As the victim in a car accident, you may have decided to file a personal injury lawsuit against the offending driver for your damages and losses. As part of that legal process, your attorney may have the driver go through an interrogation, as a way to gather information that may not have been presented to light otherwise. The other driver will be under oath when he or she answers a series of questions about the accident and other pertinent details. Because of this pressure from being sworn in, it is more likely that the other driver’s answers will be true.
So how do interrogatories work?
A list of written questions will be created and then sent to the driver and his or her legal team. It is a fairly quick and inexpensive way to get the information you need about the other side’s case. There is a limited number of interrogatories that each side may submit to the other, usually around 25 or so, including its subparts.
In general, these inquiries have to be answered within a 30 day time frame. If needed, they can extend the interrogatories for 30 days extension. These questions can be sent between each legal office, and do not have to be filed with the court.
Some courts will permit these interrogatories and written discovery to be sent to the other side at the initiation of the case in addition to the petition or complaint. This can be especially useful for car accident claims or other forms of personal injury cases.
What types of questions may be asked in the interrogatories?
The questions asked in a car accident claim interrogatory may include specific or more broad inquiries. But, the party that is sending the interrogatory must be wary not to ask too broad of questions, as it can be objected to with the party refusing to provide the details requested.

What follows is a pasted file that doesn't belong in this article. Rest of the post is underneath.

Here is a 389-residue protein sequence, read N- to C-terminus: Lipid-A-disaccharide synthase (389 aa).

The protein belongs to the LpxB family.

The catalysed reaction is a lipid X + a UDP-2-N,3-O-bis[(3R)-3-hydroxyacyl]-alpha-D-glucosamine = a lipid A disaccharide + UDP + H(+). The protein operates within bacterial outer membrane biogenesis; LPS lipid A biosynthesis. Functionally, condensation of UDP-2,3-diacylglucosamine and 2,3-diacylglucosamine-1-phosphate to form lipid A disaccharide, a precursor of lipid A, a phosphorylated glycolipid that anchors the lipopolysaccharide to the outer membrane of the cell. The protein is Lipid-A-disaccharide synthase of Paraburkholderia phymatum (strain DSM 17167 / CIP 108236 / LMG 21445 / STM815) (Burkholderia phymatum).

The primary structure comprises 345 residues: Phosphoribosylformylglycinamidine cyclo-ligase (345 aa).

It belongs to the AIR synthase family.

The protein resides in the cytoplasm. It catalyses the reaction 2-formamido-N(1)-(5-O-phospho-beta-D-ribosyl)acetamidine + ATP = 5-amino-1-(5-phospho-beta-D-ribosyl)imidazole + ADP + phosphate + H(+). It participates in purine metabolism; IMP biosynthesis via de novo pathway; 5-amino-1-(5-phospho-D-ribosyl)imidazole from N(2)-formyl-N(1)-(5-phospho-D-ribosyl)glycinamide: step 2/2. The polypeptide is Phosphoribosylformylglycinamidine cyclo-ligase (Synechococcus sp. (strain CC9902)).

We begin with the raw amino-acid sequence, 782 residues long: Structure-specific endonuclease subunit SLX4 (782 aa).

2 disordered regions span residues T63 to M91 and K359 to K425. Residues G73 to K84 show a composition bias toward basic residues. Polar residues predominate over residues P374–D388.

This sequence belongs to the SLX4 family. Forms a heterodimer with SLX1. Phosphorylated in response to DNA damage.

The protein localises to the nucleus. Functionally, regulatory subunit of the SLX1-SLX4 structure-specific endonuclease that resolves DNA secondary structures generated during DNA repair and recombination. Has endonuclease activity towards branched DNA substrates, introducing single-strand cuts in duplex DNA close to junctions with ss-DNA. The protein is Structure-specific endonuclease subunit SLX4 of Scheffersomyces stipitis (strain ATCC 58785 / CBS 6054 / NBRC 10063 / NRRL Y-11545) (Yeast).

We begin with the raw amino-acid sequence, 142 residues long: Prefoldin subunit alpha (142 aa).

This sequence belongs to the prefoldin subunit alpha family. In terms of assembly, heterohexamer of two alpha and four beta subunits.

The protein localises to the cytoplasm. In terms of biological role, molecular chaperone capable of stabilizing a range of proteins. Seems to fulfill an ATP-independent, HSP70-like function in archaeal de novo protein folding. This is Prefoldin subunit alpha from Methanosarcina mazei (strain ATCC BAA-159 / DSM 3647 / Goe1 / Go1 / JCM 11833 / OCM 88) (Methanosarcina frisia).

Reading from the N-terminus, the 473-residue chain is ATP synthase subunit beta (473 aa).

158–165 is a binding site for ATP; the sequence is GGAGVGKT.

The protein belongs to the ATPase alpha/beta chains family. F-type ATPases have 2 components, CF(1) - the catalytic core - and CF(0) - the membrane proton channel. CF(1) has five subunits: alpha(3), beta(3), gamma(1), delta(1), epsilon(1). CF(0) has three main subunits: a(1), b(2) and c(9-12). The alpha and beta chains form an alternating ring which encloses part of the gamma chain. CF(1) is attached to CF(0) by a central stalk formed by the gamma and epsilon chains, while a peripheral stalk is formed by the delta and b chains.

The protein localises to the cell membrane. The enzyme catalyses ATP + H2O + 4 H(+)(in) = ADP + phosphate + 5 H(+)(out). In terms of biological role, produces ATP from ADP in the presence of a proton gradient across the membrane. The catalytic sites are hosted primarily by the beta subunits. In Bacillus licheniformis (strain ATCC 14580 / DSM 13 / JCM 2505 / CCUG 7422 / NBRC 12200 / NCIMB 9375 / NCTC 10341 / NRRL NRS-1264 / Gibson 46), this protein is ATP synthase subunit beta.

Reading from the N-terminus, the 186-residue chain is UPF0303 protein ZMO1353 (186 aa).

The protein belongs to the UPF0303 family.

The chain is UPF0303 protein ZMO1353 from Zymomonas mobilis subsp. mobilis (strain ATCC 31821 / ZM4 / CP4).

Interrogatories may ask for personal information such as your current name, past names, address, date of birth, and whether you have a married or single status. Interrogatories are designed to reveal information about how the car accident happened, so witness contacts, evidence, videos, photographs are likely to be asked for.
As the plaintiff, if the other driver’s legal team sends you an interrogatory as well, it is probably going to ask about your medical history, health before the accident, and any treatments you have received thus far. The motivation behind this is to attempt to uncover injuries or medical conditions you have had in the past which could potentially impact the areas of your body that you are claiming were injured. The reason they may do this is as a strategy, twisting factual information about your injuries and that they are actually “pre-existing” so the defendant shouldn’t owe you compensation for them.
When would it be in my best interest to object to an interrogatory?
There isn’t one rule that applies to every situation, but in general, you don’t want to offer more information than what is asked of you out of risk of saying something that can be used against you in the case. Your car accident lawyer in Tarzana, CA can assess the questions asked of you and whether you should object or answer honestly.
Thanks to Barry P. Goldberg for their insight into personal injury claims and car accident interrogatories.